e38. Bunnell C, Vahdat L, Schwartzberg L, et al.: Phase I/II study of ixabepilone plus capecitabine in anthracycline-pretreated/resistant and taxane-resistant metastatic breast cancer. Clin Breast Cancer 2008; 8: 234–41. MEDLINE
e39. Schneider BP, Wang M, Radovich M, et al.: Association of vascular endothelial growth factor and vascular endothelial growth factor receptor-2 genetic polymorphisms with outcome in a trial of paclitaxel compared with paclitaxel plus bevacizumab in advanced breast cancer: ECOG 2100. J Clin Oncol 2008; 26: 4672–8. MEDLINE
e40. Marty M, Cognetti F; D Maraninchi D, et al.: Randomized phase II trial of the efficacy and safety of trastuzumab combined with docetaxel in patients with human epidermal growth factor receptor 2-positive metastatic breast cancer administered as first-line treatment: the M77001 study group. J Clin Oncol 2005; 23: 4247–50. MEDLINE
e41. Geyer CE, Forster J, Lindquist D, et al.: Lapatinib plus capecita-bine for HER2-positive advanced breast cancer. N Engl J Med 2006; 355: 2733–43. MEDLINE
e42. Press MF, Finn RS, Cameron D, et al.: HER-2 Gene amplification, HER-2 and epidermal growth factor receptor mRNA and protein expression, and lapatinib efficacy in women with metastatic breast cancer. Clin Cancer Res 2008; 14: 7861–70. MEDLINE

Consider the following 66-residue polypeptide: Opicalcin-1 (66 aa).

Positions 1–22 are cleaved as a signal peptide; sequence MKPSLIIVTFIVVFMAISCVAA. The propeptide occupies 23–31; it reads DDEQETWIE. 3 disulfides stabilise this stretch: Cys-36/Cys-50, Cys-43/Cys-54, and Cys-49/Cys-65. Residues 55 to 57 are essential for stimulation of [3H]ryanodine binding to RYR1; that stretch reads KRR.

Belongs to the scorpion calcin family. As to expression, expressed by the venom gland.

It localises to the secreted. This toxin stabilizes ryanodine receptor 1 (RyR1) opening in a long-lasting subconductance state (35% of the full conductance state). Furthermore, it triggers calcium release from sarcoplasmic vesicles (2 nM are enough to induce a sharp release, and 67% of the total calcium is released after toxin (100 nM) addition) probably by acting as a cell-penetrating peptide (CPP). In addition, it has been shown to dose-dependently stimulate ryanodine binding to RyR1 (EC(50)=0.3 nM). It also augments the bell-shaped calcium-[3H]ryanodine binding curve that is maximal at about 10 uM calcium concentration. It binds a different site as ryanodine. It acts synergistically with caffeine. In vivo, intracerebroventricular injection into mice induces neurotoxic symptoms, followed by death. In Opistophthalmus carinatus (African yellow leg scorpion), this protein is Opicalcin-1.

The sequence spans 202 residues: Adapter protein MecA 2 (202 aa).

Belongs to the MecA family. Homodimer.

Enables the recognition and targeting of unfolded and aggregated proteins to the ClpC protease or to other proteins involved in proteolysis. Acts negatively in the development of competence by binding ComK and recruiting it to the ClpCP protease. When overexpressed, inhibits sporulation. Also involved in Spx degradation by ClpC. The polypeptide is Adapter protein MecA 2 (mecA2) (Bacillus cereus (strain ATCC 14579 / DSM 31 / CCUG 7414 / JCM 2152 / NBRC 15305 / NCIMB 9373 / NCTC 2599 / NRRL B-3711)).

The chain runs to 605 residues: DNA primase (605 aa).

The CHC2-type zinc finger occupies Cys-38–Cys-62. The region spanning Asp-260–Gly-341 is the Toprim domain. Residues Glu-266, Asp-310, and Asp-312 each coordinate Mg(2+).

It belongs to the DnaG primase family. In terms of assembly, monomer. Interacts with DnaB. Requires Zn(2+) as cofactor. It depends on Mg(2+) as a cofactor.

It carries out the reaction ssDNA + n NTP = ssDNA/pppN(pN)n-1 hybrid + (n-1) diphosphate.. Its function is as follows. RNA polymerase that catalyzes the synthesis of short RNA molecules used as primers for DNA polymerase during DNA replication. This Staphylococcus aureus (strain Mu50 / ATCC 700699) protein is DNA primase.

e43. Cameron D, Casey M, Press M, et al.: A phase III randomized comparison of lapatinib plus capecitabine versus capecitabine alone in women with advanced breast cancer that has progressed on trastuzumab: updated efficacy and biomarker analyses. Breast Cancer Res Treat 2008; 112: 533–43. MEDLINE
e44. von Minckwitz G, du BA, Schmidt M, et al.: Trastuzumab beyond progression in human epidermal growth factor receptor 2-positive advanced breast cancer: a german breast group 26/breast international group 03–05 study. J Clin Oncol 2009; 27: 1999–2006. MEDLINE
e45. Portera CC, Walshe JM, Rosing DR, et al.: Cardiac toxicity and efficacy of trastuzumab combined with pertuzumab in patients with [corrected] human epidermal growth factor receptor 2-positive metastatic breast cancer. Clin Cancer Res 2008; 14: 2710–6. MEDLINE
e46. Diel IJ, Body JJ, Lichinitser MR, et al.: Improved quality of life after long-term treatment with the bisphosphonate ibandronate in patients with metastatic bone disease due to breast cancer. Eur J Cancer 2004; 40: 1704–12. MEDLINE